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Rules for reproducibility win support
Nature 514, 7524 (2014). doi:10.1038/514539e
Nearly a decade after writing a scathing critique of biomedical research, 'Why Most Published Research Findings Are False', Stanford University scientist John Ioannidis has published a follow-up. The health-policy researcher suggests a blueprint for making scientific results more reliable, including increasing the statistical certainty of
The top 100 papers
Nature 514, 7524 (2014). http://www.nature.com/doifinder/10.1038/514550a
Authors: Richard Van Noorden, Brendan Maher & Regina Nuzzo
Nature explores the most-cited research of all time.
The Ebola questions
Nature 514, 7524 (2014). http://www.nature.com/doifinder/10.1038/514554a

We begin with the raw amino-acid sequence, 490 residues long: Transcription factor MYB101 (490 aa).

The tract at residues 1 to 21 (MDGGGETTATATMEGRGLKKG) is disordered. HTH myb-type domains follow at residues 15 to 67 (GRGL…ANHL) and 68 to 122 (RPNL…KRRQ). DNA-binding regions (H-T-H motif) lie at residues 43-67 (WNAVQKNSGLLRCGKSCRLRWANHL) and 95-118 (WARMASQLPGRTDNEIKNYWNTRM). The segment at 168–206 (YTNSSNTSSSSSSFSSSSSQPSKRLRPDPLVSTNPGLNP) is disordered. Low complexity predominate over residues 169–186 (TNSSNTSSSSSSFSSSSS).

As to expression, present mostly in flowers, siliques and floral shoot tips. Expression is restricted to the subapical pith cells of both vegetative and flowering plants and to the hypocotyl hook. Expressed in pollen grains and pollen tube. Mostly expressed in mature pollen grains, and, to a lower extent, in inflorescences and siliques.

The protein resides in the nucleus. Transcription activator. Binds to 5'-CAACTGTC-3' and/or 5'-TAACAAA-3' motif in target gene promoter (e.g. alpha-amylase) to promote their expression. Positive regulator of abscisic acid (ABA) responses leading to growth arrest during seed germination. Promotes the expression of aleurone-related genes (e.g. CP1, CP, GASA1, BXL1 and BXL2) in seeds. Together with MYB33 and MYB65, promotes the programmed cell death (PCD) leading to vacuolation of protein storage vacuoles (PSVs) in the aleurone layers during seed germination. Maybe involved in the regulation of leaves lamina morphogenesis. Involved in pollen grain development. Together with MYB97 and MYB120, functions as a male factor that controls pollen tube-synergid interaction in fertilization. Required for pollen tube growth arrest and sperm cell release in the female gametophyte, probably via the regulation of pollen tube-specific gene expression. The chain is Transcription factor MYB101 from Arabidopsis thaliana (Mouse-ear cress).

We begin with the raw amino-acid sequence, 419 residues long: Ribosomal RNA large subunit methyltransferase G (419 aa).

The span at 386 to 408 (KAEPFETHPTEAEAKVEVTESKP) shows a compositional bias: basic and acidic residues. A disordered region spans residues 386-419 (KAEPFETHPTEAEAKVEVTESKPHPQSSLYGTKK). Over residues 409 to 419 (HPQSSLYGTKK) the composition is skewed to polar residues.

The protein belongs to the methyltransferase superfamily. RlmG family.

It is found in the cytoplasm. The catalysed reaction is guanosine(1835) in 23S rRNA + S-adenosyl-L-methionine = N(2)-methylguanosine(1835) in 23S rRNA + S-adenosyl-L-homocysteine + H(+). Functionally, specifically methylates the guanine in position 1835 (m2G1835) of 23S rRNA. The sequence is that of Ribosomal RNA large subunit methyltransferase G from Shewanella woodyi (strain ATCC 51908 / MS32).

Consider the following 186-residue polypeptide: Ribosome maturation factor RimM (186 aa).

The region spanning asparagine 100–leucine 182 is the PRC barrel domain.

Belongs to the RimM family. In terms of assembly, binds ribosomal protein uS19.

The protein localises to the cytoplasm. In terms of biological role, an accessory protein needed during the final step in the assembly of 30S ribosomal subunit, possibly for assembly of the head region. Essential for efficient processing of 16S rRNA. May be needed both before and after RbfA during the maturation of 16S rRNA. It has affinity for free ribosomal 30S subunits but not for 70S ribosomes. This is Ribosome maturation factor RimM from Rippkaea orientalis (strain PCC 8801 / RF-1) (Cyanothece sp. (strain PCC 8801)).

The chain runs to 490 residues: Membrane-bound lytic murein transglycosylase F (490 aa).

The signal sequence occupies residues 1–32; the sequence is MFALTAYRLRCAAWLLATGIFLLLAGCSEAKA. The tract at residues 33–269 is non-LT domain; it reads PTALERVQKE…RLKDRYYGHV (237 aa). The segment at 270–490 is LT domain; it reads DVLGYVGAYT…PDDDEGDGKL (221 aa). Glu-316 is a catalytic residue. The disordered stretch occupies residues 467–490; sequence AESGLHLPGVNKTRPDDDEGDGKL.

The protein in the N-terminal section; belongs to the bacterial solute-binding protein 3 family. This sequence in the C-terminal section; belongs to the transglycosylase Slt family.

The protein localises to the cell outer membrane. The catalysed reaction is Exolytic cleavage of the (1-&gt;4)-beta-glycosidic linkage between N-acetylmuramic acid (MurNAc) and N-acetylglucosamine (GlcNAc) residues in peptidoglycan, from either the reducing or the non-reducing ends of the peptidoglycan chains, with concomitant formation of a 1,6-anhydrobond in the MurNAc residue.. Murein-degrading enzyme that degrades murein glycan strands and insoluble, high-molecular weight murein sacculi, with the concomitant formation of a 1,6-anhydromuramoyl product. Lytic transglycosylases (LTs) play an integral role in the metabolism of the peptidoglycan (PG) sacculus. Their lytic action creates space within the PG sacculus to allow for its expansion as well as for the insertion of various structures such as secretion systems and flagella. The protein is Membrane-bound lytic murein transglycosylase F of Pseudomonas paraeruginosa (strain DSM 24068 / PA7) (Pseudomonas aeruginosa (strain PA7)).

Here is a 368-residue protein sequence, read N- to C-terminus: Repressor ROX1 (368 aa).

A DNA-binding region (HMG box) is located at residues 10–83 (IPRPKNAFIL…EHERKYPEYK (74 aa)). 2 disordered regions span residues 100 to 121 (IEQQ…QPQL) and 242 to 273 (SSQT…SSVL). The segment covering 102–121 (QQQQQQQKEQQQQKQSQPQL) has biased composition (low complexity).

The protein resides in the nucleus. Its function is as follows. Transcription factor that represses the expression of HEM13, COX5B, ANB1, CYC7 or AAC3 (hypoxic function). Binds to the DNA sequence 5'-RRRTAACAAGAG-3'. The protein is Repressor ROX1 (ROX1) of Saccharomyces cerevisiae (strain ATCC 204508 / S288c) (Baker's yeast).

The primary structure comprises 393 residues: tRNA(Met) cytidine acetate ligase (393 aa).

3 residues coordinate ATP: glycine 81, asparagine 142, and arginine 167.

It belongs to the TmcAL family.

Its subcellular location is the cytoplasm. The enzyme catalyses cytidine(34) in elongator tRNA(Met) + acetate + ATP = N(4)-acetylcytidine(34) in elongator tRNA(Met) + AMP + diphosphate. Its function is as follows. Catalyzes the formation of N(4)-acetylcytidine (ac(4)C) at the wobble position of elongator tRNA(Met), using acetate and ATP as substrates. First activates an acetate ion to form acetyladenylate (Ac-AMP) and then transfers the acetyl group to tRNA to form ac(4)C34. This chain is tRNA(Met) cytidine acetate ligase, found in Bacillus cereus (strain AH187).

Author: Erika Check Hayden
Scientists know a lot about the virus that causes Ebola — but there are many puzzles that they have yet to solve.
Human spaceflight: Find asteroids to get to Mars
Nature 514, 7524 (2014). doi:10.1038/514559a
Author: Richard P. Binzel
Asteroid retrieval is a distraction, says Richard P. Binzel. Better steps to interplanetary travel abound.
Bibliometrics: Is your most cited work your best?
Nature 514, 7524 (2014). doi:10.1038/514561a
Authors: John P. A. Ioannidis, Kevin W. Boyack, Henry Small, Aaron A. Sorensen & Richard Klavans
John P. A. Ioannidis and colleagues asked the most highly cited biomedical scientists to score their top-ten papers in six ways.
- Blocking a fork in the road to DNA replication
- Rules for reproducibility win support
- The top 100 papers
- The Ebola questions
- Human spaceflight: Find asteroids to get to Mars
- Bibliometrics: Is your most cited work your best?
- Alexander Agassiz’s Expedition and Other Images Collection: An Archivist’s Process